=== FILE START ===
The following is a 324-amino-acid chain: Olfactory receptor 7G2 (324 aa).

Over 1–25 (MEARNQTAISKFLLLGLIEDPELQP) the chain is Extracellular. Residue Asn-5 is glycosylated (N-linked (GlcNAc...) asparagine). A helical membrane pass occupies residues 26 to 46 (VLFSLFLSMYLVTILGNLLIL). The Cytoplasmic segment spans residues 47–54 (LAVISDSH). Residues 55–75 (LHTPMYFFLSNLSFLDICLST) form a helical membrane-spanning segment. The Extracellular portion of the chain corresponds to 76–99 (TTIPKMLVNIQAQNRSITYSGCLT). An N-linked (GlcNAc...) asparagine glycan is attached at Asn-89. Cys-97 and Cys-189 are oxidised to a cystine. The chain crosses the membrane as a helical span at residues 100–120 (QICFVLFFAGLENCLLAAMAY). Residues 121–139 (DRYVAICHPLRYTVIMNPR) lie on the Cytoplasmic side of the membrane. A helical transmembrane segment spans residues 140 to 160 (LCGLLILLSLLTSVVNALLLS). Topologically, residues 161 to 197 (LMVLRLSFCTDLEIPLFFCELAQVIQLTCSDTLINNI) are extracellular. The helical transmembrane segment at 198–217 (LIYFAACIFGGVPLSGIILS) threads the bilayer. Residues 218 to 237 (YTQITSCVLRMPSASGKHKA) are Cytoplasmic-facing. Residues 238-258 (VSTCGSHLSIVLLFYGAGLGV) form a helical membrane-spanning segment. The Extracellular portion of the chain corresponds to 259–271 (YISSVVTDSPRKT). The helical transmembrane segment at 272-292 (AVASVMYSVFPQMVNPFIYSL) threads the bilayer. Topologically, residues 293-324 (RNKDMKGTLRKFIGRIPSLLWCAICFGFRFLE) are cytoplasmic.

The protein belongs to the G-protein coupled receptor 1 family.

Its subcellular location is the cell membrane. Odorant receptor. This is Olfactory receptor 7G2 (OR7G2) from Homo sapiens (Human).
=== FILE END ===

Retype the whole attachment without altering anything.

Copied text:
The following is a 324-amino-acid chain: Olfactory receptor 7G2 (324 aa).

Over 1–25 (MEARNQTAISKFLLLGLIEDPELQP) the chain is Extracellular. Residue Asn-5 is glycosylated (N-linked (GlcNAc...) asparagine). A helical membrane pass occupies residues 26 to 46 (VLFSLFLSMYLVTILGNLLIL). The Cytoplasmic segment spans residues 47–54 (LAVISDSH). Residues 55–75 (LHTPMYFFLSNLSFLDICLST) form a helical membrane-spanning segment. The Extracellular portion of the chain corresponds to 76–99 (TTIPKMLVNIQAQNRSITYSGCLT). An N-linked (GlcNAc...) asparagine glycan is attached at Asn-89. Cys-97 and Cys-189 are oxidised to a cystine. The chain crosses the membrane as a helical span at residues 100–120 (QICFVLFFAGLENCLLAAMAY). Residues 121–139 (DRYVAICHPLRYTVIMNPR) lie on the Cytoplasmic side of the membrane. A helical transmembrane segment spans residues 140 to 160 (LCGLLILLSLLTSVVNALLLS). Topologically, residues 161 to 197 (LMVLRLSFCTDLEIPLFFCELAQVIQLTCSDTLINNI) are extracellular. The helical transmembrane segment at 198–217 (LIYFAACIFGGVPLSGIILS) threads the bilayer. Residues 218 to 237 (YTQITSCVLRMPSASGKHKA) are Cytoplasmic-facing. Residues 238-258 (VSTCGSHLSIVLLFYGAGLGV) form a helical membrane-spanning segment. The Extracellular portion of the chain corresponds to 259–271 (YISSVVTDSPRKT). The helical transmembrane segment at 272-292 (AVASVMYSVFPQMVNPFIYSL) threads the bilayer. Topologically, residues 293-324 (RNKDMKGTLRKFIGRIPSLLWCAICFGFRFLE) are cytoplasmic.

The protein belongs to the G-protein coupled receptor 1 family.

Its subcellular location is the cell membrane. Odorant receptor. This is Olfactory receptor 7G2 (OR7G2) from Homo sapiens (Human).